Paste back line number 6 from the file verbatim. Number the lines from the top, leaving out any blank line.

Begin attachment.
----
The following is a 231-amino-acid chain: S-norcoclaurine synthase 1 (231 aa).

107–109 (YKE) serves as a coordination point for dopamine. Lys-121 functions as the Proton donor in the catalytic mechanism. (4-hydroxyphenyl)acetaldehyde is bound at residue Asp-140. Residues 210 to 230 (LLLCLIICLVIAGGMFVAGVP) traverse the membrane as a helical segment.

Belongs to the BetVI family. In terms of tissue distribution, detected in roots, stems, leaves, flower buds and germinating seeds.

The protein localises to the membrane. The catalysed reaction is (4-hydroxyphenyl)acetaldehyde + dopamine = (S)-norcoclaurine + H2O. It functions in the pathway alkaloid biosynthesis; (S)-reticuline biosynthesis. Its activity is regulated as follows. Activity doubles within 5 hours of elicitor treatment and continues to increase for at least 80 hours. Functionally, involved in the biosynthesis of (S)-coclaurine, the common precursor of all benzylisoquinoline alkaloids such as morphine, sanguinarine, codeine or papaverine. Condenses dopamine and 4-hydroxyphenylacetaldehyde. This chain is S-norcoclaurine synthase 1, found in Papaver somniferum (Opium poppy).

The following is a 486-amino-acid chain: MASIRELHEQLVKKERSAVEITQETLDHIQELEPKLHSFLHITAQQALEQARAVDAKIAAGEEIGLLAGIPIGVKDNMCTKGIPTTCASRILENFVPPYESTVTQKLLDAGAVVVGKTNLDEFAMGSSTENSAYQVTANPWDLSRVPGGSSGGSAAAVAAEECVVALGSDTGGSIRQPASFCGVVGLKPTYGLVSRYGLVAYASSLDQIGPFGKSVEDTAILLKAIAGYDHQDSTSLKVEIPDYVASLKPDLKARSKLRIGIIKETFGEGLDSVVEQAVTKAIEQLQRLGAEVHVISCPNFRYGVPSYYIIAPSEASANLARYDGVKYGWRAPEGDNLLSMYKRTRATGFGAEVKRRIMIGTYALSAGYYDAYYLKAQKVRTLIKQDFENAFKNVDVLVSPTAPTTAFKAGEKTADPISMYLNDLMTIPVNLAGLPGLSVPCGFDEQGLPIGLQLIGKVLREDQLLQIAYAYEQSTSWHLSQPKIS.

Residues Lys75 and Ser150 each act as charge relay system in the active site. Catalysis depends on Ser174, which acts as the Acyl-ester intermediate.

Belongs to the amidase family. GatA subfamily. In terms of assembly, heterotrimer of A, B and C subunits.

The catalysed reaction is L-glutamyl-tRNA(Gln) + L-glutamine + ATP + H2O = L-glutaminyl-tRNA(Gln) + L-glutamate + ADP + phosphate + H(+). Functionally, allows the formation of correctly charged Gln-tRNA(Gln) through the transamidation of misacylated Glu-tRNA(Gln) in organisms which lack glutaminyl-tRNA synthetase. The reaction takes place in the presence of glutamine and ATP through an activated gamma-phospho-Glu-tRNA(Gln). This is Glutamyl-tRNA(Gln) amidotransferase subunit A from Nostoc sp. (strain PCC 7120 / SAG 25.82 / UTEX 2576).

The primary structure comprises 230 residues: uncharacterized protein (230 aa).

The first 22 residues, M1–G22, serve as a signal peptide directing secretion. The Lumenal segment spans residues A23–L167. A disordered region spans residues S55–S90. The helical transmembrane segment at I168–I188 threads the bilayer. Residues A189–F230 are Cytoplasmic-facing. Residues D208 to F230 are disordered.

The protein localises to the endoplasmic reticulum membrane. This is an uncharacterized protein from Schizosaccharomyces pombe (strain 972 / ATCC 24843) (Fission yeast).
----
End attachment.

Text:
Residues Lys75 and Ser150 each act as charge relay system in the active site. Catalysis depends on Ser174, which acts as the Acyl-ester intermediate.